Let's use the stock market sell-off in March and April 2020 as an example. When investors realized that COVID-19 would shut down the world and force many global economies to go into lockdown, investors panicked and sold their investments as businesses would likely not generate cash flow in a closed economy. Airline and cruise stocks were especially hit as travel bans were put in place.

Jobs and inflation reports published by reputable organizations and government entities also give investors a glimpse into whether a given economy is growing, shrinking or remaining stagnant. For example, when unemployment is high, people are generally making less money, which means they have less disposable income. As a result, industries that rely on discretionary consumer spending, such as movie theaters or malls, would likely see their share prices fall since investors can expect them to generate less revenue.

Interest rates also have significant effects on the stock market. At the end of the day, investing in the stock market poses the risk that your money may lose value. Interest rates set by the Federal Reserve are seen as a minimum rate of return that investors can expect with zero risks. As such, with higher interest rates, investors are less inclined to put their money into the stock market as the potential return may not be worth the risk when they can see a guaranteed return on their investment through interest-generating assets (such as bonds). 

Additionally, higher interest rates mean a higher cost of borrowing for firms. As a result, growth stocks become more limited with how much they can borrow and spend, which can inhibit their ability to turn profitable and generate shareholder value. 

Trends in the economy can also affect where money is invested in the stock market and are typically determined by yield curves (see How Important Is The Yield Curve). Yield curves are a way to gauge whether the economy is in expansion, recession or stagnant but are not an absolute determinant of how the stock market will perform. When yield curves show an upcoming economic recession, investors are likely to pull out of cyclical industries and instead move into industries that typically perform well in economic downturns, such as consumer staples. On the flip side, when yield curves show economic growth, investors will put their money into growth industries such as innovative tech companies.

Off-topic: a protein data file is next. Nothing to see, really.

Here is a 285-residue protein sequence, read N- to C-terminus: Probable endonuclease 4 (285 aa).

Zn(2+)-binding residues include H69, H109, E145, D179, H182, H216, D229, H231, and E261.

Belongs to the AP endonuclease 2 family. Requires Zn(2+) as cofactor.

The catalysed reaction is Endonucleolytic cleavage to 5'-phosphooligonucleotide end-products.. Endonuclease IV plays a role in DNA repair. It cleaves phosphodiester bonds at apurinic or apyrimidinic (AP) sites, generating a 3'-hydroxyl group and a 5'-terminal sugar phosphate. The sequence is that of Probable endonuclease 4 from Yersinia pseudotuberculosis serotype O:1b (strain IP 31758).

What Are the Best Stock Market Indicators?

The world has become increasingly globalized. As such events and trading in Asia and Europe can often affect U.S. stocks. U.S. exchanges are only open from 9:30 a.m. to 4 p.m. EST, meaning that U.S. exchanges are not representing ongoing global shifts 73% of the day, despite U.S. equities being traded around the clock. Trading on U.S. equities when the market is closed results in gaps that are not reflected in U.S. exchanges until its next open. 

This is where futures come into play. Futures track changes in international markets and are often a good indicator of how U.S. exchanges will perform when the market opens.

Benzinga provides a daily briefing on futures several hours before the market opens. You can find today’s peek into the markets here.

Treasury Yield Rates

As explained above, changes in interest rates — specifically the 10-year yield — carry significant power in affecting the market value. You can view the latest Treasury Bill Yields here

Where Can I Find Important Market Information Ahead of the Market Open?

Benzinga hosts a PreMarket Prep show every morning ahead of the open. The show is a live, premarket interactive show with two veteran traders and featured finance industry guests discussing market movers, key technical levels and trading ideas. You can tune in and watch through Apple Podcasts, SoundCloud, Stitcher, YouTube and additional sites listed here.

For the latest information on premarket news and movers, head over to Benzinga’s PreMarket Overview.

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Frequently Asked Questions

Which factors can affect a stock’s price?

Changes in supply and demand, driven by current events and investor sentiment, can affect change.

Who decides when stocks go up and down?

Everyone and no one. No single person dictates movement in stocks — aside from a few instances where one person or institution may choose to buy or sell a sizable percentage of the float (the total number of shares available for trading). In 99% of cases, the combined power of everyone buying or selling a stock determines its price movements.